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dc.contributor.author Hunt, Chris
dc.contributor.author Grattan, John
dc.contributor.author Gilbertson, D.
dc.date.accessioned 2007-03-28T08:31:11Z
dc.date.available 2007-03-28T08:31:11Z
dc.date.issued 2007-01
dc.identifier.citation Hunt , C , Grattan , J & Gilbertson , D 2007 , ' The local and global dimensions of metalliferous pollution derived from a reconstruction of an eight thousand year record of copper smelting and mining at a desert-mountain frontier in southern Jordan ' Journal of Archaeological Science , vol 34 , no. 1 , pp. 83-110 . , 10.1016/j.jas.2006.04.004 en
dc.identifier.issn 0305-4403
dc.identifier.other PURE: 71916
dc.identifier.other dspace: 2160/303
dc.identifier.uri http://hdl.handle.net/2160/303
dc.description Grattan, J.P., Gilbertson, D.D., Hunt, C.O. (2007). The local and global dimensions of metaliferrous air pollution derived from a reconstruction of an 8 thousand year record of copper smelting and mining at a desert-mountain frontier in southern Jordan. Journal of Archaeological Science 34, 83-110 en
dc.description.abstract This paper establishes an eight thousand year history of anthropogenic metal pollution at one of the oldest, most important and longest sustained sites of the extraction and smelting of copper ores in the Old World: the Faynan Orefield in Jordan, which is located between the hyper-arid southern desert and the front of the wetter Mountains of Edom. The modern land surface is shown, in significant part, to be a complex palimpsest of archaeological sites, metal pollution of various ages and ore processing deposits. Quantitative and qualitative observations of the storage and cycling of heavy metals through the local natural and domestic systems have produced a body of information on processes with which the past has been interpreted. Heavy metal concentrations in semi-continuous sedimentary bodies indicate that over the last 1500years, metals were removed by natural processes at a comparatively slow rate given the scale of the original anthropogenic metal burden: the proportions of lead with respect to copper have increased as the overall metal burden has been lowered. Distinctive anthropogenic metal-pollution signatures have been detected in ash- and charcoal-rich deposits that were discarded onto the banks of a perennial stream in the late Neolithic. At present, the nature of the human activities that might have produced these pollution signatures is unknown. Substantial metal pollution from industrial-scale smelting activity was present from the Early Bronze Age. The intensity of heavy metal pollution produced in Classical Times locally exceeded that recorded at major European copper smelting centres in the nineteenth century A.D. The pollution evidence indicates that intensive copper smelting at the immediate area took place until approximately the end of the Byzantine period; with the exception of one further minor episode of smelting radiocarbon dated to cal. BP 530-330. An observed partial, but perhaps significant, parallelism is also noted between this local record and the records of the metal burdens of the northern hemisphere determined at mire or ice-sheet sites at high-altitudes or high-latitudes. The paper discusses the extent to which this parallelism might be a geochemical indicator of the actual existence of ''economic systems'' of a geographical scope and scale to have both exercised substantial ''pull'' upon the resources of such isolated and difficult locations at the Wadi Faynan, and to have generated sufficient overall metal pollution to have materially altered the chemistry of the global atmosphere. The comparative absence of quantitative information upon the nature, spatial scale and impacts of human, industrial and natural processes affecting metal-pollution in other metal-rich arid lands provides a significant impediment to such approaches that seek to research ''locally and think globally''. en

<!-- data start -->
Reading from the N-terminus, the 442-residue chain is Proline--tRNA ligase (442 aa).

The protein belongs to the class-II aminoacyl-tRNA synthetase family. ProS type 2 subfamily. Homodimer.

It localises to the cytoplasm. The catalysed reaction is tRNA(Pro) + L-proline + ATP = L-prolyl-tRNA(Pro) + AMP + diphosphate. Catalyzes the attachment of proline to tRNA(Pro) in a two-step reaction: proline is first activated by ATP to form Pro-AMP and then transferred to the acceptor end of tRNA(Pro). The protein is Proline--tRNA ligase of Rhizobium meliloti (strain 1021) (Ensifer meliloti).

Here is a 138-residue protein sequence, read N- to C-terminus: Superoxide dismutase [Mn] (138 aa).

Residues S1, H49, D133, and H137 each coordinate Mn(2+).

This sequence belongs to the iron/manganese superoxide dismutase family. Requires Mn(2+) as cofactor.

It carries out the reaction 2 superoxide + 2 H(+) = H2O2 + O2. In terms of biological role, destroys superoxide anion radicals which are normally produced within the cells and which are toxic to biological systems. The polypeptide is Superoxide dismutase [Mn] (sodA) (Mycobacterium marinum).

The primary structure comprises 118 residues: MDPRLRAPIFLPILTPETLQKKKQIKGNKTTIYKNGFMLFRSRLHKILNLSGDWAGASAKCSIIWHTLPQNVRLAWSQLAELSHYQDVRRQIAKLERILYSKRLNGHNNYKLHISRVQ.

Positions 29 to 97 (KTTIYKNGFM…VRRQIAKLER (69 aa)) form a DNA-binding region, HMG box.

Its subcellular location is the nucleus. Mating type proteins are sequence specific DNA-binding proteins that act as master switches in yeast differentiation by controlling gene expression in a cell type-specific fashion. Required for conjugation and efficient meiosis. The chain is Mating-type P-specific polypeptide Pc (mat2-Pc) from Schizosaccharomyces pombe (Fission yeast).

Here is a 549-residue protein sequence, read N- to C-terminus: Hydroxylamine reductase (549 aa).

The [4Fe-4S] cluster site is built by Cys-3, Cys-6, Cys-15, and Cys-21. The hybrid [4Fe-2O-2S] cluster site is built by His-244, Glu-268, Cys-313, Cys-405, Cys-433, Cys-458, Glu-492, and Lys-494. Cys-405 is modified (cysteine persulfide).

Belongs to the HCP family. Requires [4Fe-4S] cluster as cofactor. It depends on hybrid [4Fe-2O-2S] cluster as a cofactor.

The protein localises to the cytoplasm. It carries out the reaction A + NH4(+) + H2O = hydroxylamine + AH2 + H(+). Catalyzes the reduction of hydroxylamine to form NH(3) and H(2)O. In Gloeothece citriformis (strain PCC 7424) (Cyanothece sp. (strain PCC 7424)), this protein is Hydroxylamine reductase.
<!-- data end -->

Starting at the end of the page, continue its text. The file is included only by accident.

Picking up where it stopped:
dc.format.extent 28 en
dc.language.iso eng
dc.relation.ispartof Journal of Archaeological Science en
dc.title The local and global dimensions of metalliferous pollution derived from a reconstruction of an eight thousand year record of copper smelting and mining at a desert-mountain frontier in southern Jordan en
dc.type Text en
dc.type.publicationtype Article (Journal) en
dc.identifier.doi http://dx.doi.org/10.1016/j.jas.2006.04.004
dc.contributor.institution Registry en
dc.contributor.institution Institute of Geography & Earth Sciences en
dc.contributor.institution Quaternary Environmental Change Group en
dc.description.status Peer reviewed en


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